Season GP W OTW L OTL Pts GF GA Finish Top Scorer Playoffs
2008–09 56 26 9 17 4 100 143 105 3rd, Tarasov Maxim Sushinsky (45 points: 18 G, 27 A; 48 GP) Lost in preliminary round, 0–3 (Spartak Moscow)
2009–10 56 36 4 10 6 122 192 118 1st, Bobrov Maxim Sushinsky (65 points: 27 G, 38 A; 56 GP) Lost in Conference Quarterfinals, 1–3 (Dinamo Riga)
2010–11 54 23 9 13 9 96 171 144 2nd, Bobrov Mattias Weinhandl (49 points: 21 G, 28 A; 54 GP) Lost in Conference Semifinals, 3–4 (Atlant Moscow Oblast)
2011–12 54 32 6 11 5 113 205 130 1st, Bobrov Tony Mårtensson (61 points: 23 G, 38 A; 54 GP) Lost in Conference Finals, 0–4 (Dynamo Moscow)
2012–13 52 36 2 11 3 115 182 116 1st, Bobrov Patrick Thoresen (51 points: 21 G, 30 A; 52 GP) Lost in Conference Finals, 2–4 (Dynamo Moscow)
2013–14 53 33 1 13 4 105 174 113 2nd, Bobrov TBD Lost in Conference Semi-Finals, 2-4 (Lokomotiv Yaroslavl)

Players[edit]

Current roster[edit]

Updated September 28, 2013.[2][3]

# Nat Player Pos S/G Age Acquired Birthplace
2 Russia Alexandrov, YuryYury Alexandrov D L 26 2012 Cherepovets, Russian SFSR
71 Russia Burdasov, AntonAnton Burdasov RW L 23 2012 Chelyabinsk, Russian SFSR
70 Czech Republic Cervenka, RomanRoman Cervenka C/RW L 28 2013 Prague, Czechoslovakia
73 Russia Chudinov, MaximMaxim Chudinov D R 24 2012 Cherepovets, Russian SFSR
33 Russia Ezhov, IlyaIlya Ezhov G L 26 2008 Krasnodar, Russian SFSR
27 Russia Kablukov, IlyaIlya Kablukov LW/C L 26 2014 Moscow, Russian SFSR
7 Russia Kalinin, DmitriDmitri Kalinin (A) D L 34 2011 Chelyabinsk, Russian SFSR
40 Russia Ketov, EvgenyEvgeny Ketov RW L 28 2013 Gubakha, Russian SFSR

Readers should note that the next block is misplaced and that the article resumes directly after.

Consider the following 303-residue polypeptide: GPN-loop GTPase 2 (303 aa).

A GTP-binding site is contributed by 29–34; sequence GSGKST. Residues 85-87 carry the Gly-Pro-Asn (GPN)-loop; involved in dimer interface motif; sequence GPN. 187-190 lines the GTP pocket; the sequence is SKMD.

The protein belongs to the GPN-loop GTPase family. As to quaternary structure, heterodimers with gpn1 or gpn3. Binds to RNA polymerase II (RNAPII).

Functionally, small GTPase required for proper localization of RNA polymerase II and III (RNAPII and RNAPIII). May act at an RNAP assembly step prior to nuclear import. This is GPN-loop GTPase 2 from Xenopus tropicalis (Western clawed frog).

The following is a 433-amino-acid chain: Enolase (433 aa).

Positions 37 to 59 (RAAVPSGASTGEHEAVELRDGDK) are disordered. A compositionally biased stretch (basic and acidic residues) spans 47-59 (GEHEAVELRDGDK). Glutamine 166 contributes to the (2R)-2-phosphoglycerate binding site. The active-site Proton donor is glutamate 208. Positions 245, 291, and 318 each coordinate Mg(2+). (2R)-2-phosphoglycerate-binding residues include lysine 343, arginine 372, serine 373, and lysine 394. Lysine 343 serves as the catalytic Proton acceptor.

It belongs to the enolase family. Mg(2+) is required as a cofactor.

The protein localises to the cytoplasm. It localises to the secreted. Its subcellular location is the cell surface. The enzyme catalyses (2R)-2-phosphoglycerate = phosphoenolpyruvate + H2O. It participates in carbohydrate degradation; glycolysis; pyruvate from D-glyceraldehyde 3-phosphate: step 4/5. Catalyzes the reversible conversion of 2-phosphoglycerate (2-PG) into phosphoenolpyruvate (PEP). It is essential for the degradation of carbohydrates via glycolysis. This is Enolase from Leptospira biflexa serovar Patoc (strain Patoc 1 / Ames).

17 Russia Kovalchuk, IlyaIlya Kovalchuk (C) LW R 31 2013 Tver, Russian SFSR
15 Russia Kucheryavenko, AlexanderAlexander Kucheryavenko C R 26 2007 Belgorod, Russian SFSR
45 Russia Kuteikin, AndreiAndrei Kuteikin D L 29 2013 Volsk, Russian SFSR
25 Russia Makarov, IgorIgor Makarov RW L 26 2011 Moscow, Russian SFSR
12 Russia Malyshev, AntonAnton Malyshev RW L 29 2013 Leningrad, Russian SFSR
9 Sweden Mårtensson, TonyTony Mårtensson C L 34 2010 Märsta, Sweden
72 Russia Panarin, ArtemiArtemi Panarin LW R 22 2013 Korkino, Russian SFSR
23 Ukraine Ponikarovsky, AlexeiAlexei Ponikarovsky LW L 34 2013 Kiev, Ukrainian SSR
77 Russia Ryasensky, EvgenyEvgeny Ryasensky D L 27 2013 Tver, Russian SFSR
53 Czech Republic Salák, AlexanderAlexander Salák G L 27 2013 Strakonice, Czechoslovakia
87 Russia Schipachev, VadimVadim Schipachev C L 27 2013 Cherepovets, Russian SFSR
52 Russia Semenov, AlexeiAlexei Semenov D L 33 2010 Murmansk, Russian SFSR
36 Russia Sigaryov, AndreiAndrei Sigaryov LW L 21 2013 Khabarovsk, Russia
41 Norway Thoresen, PatrickPatrick Thoresen (A) C/LW L 30 2011 Hamar, Norway
10 Russia Tikhonov, ViktorViktor Tikhonov RW R 26 2011 Riga, Latvian SSR
58 Russia Yudin, DmitryDmitry Yudin D L 18 2013 Nizhny Tagil, Russian SFSR


Head coaches[edit]

References[edit]

  1. ^ "Swiss club and Swedish league lead European attendance rankings". INTERNATIONAL ICE HOCKEY FEDERATION. Retrieved 2012-03-22. 
  2. ^ "СКА Team Roster" (in Russian). www.hc-ska.ru. Retrieved 2012-08-14. 
  3. ^ "SKA Saint Petersburg team roster". www.khl.ru. Retrieved 2013-09-07. 

External links[edit]